Georgetown (Dutch, Stabroek), the capital of British Guiana, and of the county of Dem-erara, situated on the E. bank of Demerara river, at its mouth, here about 1 m. wide; lat. 6° 49' 24" N., Ion. 58° 11' 30" W.; pop. about 27,000, of whom one quarter are whites. It is regularly built, with broad, clean streets, intersecting at right angles, and neat wooden houses having open verandas in front,-thickly shaded and surrounded by gardens. Canals communicating with each other and with the river run through the middle of most of the streets, and are crossed by numerous bridges. The great business thoroughfare is Water street, facing the river, and inhabited exclusively by Europeans. The principal edifice is the town hall, a large stone building, with marble-paved galleries supported by iron columns. The Episcopal cathedral is a handsome stone building, besides which there are one Episcopal and ten other churches, a college, many schools, two hospitals, a lunatic asylum, two banks, two theatres, a handsome promenade, several artesian wells, and a market place surrounded by well supplied shops. Below the town is Fort Frederick William, and near it, at the mouth of the river, a lighthouse. Georgetown is unhealthy, owing to its low, marshy situation.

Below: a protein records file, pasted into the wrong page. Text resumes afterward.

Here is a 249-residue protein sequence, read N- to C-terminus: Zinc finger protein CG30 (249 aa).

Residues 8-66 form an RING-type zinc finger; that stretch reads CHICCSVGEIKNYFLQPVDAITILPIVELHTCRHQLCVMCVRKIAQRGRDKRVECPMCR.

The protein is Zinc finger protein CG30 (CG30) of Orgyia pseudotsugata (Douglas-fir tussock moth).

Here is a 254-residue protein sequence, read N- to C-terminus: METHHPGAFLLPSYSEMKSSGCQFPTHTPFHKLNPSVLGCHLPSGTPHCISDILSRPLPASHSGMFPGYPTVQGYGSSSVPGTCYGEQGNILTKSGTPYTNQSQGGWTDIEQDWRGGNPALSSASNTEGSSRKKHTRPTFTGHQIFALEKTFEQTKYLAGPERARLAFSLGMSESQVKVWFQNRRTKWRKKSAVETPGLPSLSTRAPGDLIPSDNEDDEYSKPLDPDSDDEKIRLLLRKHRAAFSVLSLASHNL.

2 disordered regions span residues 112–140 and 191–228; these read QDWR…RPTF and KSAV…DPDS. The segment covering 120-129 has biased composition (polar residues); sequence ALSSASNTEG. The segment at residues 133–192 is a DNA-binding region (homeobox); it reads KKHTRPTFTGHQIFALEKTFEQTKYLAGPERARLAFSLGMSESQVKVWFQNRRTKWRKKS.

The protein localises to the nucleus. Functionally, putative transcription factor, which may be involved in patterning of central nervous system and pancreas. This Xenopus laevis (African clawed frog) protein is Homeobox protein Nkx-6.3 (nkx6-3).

By way of security against dampness the houses are raised on piles three or four feet above the ground. Diarrhoea, dysentery, dropsy, and yellow and intermittent fevers are prevalent diseases. There is a bar at at the mouth of the river, on which is 15 feet of water. The principal exports are coffee, sugar, and rum. The value of imports for the year ending Dec. 31, 1871, was $6,804,949 68; amount of duties collected, $609,719 43; value of exports, $13,080,943 12. Entered, 72 steamers of 9,216 tons, and 854 sailing vessels of 216,165 tons; cleared, 72 steamers of 9,216 tons, and 906 sailing vessels of 192,758 tons.